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BG984

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  1. My concern is this....though I saw some fine selections within the corps' repertoire selections, my personal opinion is that if you have eight or more selections within such a short period, it makes it quite difficult for anything to fully develop musically. This "snippets" style of arranging has been going on for quite a bit of time now, though, so I guess it works for some. Also, I believe that those selecting the music believe that everyone will be fully familiar with most or all of their selections, which is likely untrue. For me, musical continuity is key, regardless if I know the work or not, and can be lacking when too many pieces are attempted to be woven into the product.
  2. In 1976, the Madison Scouts took the field as the defending DCI Champions. Recently, I heard an early season recording of their 1976 show. Frankly, not only did they have significant performance issues (even considering early season), the show "wasn't working" for them. In a brazen effort, they scrapped a good portion of the show and drill, and thus had to literally learn mostly a new show during the season. I believe that I heard that they had some days where they learned new show all day long, then did a runthrough or two of the "old show" and had to compete with their old show that night. The move paid off (not in gold, but silver). The 1976 DCI Championships were the first that I attended. Madison came on last at finals as defending champion, and lit it up, and did themselves proud, taking 2nd, as the Blue Devils won their first title. I have some questions regarding this....... 1. I believe that they did do a mid-season camp to finish the new show....is this correct? Did they pull out of any contests? Or were they in-between tours, just doing weekend shows, and learning the new program during the week? 2. When did they unleash their new show? Kudos to them for pulling this off. I bet it was a crazy season for the members. The corps was very talented....winning brass at Championship prelims, and Brass GE at finals, and tying for first by one of the drum judges.....as some have said, it would have been interesting if they had one more week (or had this show at the beginning of the season).....though BD was a machine by season's end, and had a well-deserved first title.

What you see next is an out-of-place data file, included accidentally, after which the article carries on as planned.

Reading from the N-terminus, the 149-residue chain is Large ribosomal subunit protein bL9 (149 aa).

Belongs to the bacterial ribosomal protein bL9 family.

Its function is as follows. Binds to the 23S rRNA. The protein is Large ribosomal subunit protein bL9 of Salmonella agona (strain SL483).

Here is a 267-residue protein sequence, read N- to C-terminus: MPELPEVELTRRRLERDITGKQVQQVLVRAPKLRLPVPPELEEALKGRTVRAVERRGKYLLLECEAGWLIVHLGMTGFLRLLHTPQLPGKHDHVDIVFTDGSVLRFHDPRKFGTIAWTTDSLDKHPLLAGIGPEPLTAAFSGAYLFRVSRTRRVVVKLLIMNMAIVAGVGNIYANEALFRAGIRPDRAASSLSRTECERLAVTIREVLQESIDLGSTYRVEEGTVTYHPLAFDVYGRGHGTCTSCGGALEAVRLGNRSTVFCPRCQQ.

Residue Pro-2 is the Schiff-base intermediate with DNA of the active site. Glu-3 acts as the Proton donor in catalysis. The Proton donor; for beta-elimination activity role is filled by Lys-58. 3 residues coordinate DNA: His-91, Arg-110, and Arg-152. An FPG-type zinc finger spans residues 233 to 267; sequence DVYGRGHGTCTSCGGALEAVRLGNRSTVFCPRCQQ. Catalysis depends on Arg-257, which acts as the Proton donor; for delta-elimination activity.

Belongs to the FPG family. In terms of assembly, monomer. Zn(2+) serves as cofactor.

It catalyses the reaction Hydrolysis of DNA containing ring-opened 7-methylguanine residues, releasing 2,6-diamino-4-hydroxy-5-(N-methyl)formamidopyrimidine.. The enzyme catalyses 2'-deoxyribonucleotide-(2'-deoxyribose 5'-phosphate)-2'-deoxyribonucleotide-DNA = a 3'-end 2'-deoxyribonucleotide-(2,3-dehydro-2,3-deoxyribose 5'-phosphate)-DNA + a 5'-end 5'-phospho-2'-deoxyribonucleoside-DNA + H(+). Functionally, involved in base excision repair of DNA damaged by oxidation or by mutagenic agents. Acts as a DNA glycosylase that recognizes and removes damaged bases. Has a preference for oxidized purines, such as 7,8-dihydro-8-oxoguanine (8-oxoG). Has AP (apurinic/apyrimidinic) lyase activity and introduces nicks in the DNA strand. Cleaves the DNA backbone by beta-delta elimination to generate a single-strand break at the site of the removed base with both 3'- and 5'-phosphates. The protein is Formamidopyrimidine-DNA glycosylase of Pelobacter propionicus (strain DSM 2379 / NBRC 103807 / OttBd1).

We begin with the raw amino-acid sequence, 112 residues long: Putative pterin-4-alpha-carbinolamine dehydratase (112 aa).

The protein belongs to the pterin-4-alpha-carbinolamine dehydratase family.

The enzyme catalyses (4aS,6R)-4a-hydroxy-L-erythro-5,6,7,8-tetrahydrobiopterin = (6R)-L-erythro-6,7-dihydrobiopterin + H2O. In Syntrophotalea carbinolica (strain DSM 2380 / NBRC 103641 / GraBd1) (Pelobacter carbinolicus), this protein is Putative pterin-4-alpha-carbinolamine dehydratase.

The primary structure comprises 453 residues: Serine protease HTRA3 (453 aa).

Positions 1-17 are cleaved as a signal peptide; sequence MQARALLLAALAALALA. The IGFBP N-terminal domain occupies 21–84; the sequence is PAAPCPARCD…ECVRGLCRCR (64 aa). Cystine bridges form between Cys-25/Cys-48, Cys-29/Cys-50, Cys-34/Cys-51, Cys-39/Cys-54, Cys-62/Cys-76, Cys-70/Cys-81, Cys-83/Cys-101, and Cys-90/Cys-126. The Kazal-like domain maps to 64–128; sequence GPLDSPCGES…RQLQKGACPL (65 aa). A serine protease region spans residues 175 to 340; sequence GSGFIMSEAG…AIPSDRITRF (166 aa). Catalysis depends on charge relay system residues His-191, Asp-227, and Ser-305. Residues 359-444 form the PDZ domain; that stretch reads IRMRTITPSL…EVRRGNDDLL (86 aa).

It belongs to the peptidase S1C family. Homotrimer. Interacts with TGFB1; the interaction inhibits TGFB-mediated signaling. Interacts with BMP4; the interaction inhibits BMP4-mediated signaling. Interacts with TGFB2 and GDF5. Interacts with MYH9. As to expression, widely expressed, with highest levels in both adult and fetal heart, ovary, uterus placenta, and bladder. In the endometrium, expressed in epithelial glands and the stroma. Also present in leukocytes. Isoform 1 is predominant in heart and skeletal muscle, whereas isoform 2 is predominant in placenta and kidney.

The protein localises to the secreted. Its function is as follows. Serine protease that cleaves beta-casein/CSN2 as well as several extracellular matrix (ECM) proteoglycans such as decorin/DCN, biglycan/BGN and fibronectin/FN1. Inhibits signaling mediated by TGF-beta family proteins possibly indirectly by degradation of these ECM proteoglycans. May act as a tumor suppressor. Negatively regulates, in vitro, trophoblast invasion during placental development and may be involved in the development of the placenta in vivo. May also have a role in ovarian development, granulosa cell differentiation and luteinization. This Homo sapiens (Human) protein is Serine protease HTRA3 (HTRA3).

3. Many thanks to all of those that served and who serve. After WWII, veterans helped the drum corps activity survive and thrive. Many, many American Legion and VFW posts sponsored drum corps, and they also sponsored what were arguably the two biggest championships (AL Nationals, VFW Nationals) prior to the formation of DCI, and the shows continued well after that time as well, although they eventually fizzled out. Many top name drum corps would have never hit the field without the support of these posts.
  4. On a good note......this is a GREAT sounding stadium and a good venue.......stands are parallel to the sideline, and all you have is concrete and metal.........we use to play there every year when WCU played at Delaware.........they may have also had a corps show there once or twice, too........when Allentown was "iffy" because of needing repairs, I actually suggested UD to DCI as an alternative until if/when things were fixed........although the Naval Academy stadium has more seats (35k to 22K) UD still has a decent number of seats between the 40's, and IMO is a better sounding venue (not that the NA sounds bad, because it doesn't). I think it is because the pitch of the stands at UD is greater and also less distance to the front sideline, and it is just one big deck as opposed to multiple decks.
  5. no doubt.....I never heard what it was for.................on a side note, if my memory serves me correctly, I remember seeing Little Robbie, in full uniform, having to be held back, as he was going to jump the fence to try to get after said judge.......I think it would have been a hoot if he made it out there.......................that same year, there was a GE Percussion judge (prelims) who also judged Allentown Finals. I was teaching the Cadets. Our marching was bad (which pretty much ruled out any kind of finals contention) but the corps was starting to play (12th in perc. performance from one judge and 12th from the field brass judge)......we had been getting between 7.5 and 8.4 in GE percussion, and this guy gives us a 6.1 at Allentown finals. Pesceone was called, and was told by a certain individual that we wanted this guy OUT at Brimingham. We were told that it could not be done. Then, the bombshell...."if so and so is judging, we are going to sit the Cadets down on the field and tell the audience why". We were assured by Pesceone that we would get a fair shake, and we had his word on that. The said judge gave us an 8.7, and wrote two words...."nice job"......on the sheet..........I guess he was told..........lol........we did get whammied in PA, but that was probably because we took about a million flams out of the show because they couldn't play them.....lol............
  6. I actually have the video, and no argument that they (the Crossmen) marched a down job in terms of visual performance, and I am not disputing the Troopers beating them in visual performance. You mentioned about the other visual judge also giving the Troopers the edge.....yes, but it was by .6, not 2.7. The number given by judge 2 was a full point lower than the judge in question, as well as five positions lower. (12th to 7th). Musically, it wasn't close, IMO, and Crossmen were 7th in brass......I also did find it interesting that the GE brass judge in prelims had the Troopers in 5th place; they were 11th in finals. In conclusion, visual was the only caption that the Troopers beat the Crossmen in that day, and the very huge spread by the Troopers' drum major's father was the number that put them in finals.